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Kobie Boykins
Mechanical Engineering section
NASA / Jet Propulsion Laboratory
Pasadena, California

More stressful working this way at the Cape?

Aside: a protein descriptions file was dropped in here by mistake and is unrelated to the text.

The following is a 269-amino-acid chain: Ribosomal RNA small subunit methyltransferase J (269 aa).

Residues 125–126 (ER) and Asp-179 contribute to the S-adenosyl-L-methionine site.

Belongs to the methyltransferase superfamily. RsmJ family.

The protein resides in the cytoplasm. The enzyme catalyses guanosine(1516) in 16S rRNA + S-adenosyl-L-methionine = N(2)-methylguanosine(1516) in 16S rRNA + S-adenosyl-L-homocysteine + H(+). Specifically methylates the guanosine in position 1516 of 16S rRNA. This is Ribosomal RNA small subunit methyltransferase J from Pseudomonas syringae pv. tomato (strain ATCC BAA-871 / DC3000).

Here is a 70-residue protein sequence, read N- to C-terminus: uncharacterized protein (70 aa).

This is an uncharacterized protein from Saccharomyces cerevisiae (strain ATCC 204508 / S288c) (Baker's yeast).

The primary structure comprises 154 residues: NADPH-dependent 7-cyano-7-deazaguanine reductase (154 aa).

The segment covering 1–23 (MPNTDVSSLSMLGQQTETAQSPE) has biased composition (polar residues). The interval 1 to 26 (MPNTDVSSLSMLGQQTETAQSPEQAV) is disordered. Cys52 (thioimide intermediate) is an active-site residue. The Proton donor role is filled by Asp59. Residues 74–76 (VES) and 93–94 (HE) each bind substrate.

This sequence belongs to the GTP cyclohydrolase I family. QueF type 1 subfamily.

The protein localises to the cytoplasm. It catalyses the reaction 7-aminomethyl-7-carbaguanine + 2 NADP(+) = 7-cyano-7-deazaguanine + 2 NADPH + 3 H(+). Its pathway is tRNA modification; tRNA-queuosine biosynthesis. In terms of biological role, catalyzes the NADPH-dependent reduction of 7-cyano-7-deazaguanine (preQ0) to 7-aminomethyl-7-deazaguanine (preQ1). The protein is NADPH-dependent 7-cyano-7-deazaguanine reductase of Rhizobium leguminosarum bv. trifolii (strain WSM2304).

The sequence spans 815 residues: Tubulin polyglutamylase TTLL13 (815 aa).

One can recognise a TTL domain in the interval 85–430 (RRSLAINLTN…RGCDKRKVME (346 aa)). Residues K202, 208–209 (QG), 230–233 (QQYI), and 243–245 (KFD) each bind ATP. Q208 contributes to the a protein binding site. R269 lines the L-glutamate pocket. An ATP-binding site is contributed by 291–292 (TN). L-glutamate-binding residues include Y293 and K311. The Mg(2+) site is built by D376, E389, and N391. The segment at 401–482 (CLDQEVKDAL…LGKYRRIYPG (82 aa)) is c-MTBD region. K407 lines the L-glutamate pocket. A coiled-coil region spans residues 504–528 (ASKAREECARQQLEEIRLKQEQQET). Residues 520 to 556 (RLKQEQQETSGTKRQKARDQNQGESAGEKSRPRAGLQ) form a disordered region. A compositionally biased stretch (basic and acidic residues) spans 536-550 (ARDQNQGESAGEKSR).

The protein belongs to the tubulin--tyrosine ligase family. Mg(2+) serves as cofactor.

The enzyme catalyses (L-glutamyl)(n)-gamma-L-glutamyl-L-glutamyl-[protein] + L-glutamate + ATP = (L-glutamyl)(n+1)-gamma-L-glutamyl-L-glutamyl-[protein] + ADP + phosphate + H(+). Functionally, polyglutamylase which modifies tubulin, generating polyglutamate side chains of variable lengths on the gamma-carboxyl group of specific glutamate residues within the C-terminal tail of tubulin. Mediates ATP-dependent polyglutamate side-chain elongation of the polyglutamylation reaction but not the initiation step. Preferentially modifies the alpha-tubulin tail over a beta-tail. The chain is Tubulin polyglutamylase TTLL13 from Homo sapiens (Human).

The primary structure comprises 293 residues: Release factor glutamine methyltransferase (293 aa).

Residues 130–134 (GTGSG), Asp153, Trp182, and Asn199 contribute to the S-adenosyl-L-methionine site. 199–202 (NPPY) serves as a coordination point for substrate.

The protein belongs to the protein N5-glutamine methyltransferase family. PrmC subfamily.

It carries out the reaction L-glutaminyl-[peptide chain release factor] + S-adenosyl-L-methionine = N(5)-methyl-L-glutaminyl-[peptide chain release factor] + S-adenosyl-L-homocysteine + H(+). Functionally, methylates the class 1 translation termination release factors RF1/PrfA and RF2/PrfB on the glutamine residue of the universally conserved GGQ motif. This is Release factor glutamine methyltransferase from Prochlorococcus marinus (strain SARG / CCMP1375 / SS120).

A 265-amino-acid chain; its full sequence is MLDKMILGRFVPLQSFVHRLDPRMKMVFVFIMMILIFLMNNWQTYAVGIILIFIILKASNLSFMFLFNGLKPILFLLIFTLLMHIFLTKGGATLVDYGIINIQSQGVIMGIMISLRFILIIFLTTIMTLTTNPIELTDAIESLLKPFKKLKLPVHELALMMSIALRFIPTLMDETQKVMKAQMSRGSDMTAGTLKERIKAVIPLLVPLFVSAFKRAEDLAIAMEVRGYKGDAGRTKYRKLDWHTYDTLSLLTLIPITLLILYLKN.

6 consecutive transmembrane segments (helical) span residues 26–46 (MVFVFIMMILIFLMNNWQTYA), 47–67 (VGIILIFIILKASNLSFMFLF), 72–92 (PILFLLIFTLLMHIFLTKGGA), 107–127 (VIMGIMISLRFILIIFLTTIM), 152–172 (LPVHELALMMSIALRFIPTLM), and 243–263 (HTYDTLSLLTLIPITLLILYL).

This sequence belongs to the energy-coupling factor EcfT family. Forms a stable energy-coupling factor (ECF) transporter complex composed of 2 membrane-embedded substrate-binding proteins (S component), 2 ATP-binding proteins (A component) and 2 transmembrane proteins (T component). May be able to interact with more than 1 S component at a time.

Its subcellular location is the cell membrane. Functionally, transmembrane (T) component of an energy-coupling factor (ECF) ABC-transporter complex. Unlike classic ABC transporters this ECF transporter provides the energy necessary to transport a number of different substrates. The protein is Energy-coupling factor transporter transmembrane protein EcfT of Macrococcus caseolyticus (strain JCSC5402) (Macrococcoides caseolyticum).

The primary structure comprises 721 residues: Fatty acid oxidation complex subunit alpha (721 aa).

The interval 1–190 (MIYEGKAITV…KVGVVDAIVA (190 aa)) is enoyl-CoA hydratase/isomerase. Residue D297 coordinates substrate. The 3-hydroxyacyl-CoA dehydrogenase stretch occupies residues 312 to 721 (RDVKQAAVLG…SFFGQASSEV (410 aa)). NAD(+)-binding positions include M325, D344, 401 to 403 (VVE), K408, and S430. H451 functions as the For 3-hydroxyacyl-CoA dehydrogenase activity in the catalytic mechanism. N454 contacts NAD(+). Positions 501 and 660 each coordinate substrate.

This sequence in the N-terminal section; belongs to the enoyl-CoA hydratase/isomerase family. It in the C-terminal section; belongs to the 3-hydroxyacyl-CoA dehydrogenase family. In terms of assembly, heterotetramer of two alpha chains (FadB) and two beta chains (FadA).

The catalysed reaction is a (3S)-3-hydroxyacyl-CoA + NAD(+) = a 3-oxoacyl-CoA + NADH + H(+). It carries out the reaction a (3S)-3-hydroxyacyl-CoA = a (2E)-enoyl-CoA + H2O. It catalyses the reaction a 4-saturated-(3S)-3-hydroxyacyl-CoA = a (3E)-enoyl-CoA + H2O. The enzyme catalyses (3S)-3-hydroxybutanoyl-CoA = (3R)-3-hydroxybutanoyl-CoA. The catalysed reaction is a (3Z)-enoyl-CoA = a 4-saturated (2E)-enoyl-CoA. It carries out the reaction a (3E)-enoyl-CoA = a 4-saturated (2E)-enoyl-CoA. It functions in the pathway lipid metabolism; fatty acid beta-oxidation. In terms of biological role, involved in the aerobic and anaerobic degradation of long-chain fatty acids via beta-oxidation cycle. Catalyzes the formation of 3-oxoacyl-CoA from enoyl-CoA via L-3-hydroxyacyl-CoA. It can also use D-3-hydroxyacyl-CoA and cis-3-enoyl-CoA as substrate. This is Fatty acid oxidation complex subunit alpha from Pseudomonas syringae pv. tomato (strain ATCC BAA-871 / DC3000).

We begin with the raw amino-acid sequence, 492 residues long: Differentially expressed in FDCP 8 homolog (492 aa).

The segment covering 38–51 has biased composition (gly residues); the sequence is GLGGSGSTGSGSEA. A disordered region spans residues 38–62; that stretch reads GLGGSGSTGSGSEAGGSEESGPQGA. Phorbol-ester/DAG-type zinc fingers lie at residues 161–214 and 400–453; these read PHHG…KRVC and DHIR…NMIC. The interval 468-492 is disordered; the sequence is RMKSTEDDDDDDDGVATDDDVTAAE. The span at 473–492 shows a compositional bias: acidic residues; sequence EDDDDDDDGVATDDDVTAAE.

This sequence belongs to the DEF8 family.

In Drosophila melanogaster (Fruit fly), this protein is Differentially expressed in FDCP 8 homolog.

It's what we call the "pucker factor" - you get nervous, this nervous energy that comes about doing something for the last time, and making sure. You go to sleep and you have nightmares, and it almost keeps you up at night going, "I want to make sure I checked that." Then you go back in, and you walk into the high bay (of PHSF) and you go check it again. And if that doesn't look right, you check it again. And then you might get somebody else to go, "Hey, do you remember doing this, because I remember doing it, but I want to make sure you remember doing it so now we can say we both remember doing it!" So it has a different stress to it. It's a more "relaxed stress," but it's a stress of, Hey, you know what? The next time this thing moves, or the next time this thing does what it's supposed to do, it's going to be on the surface of Mars... So in those terms, it's a stress of Wow, you sort of clench everything up and go okay, I feel it's right and everybody else believes in me, so here we go.

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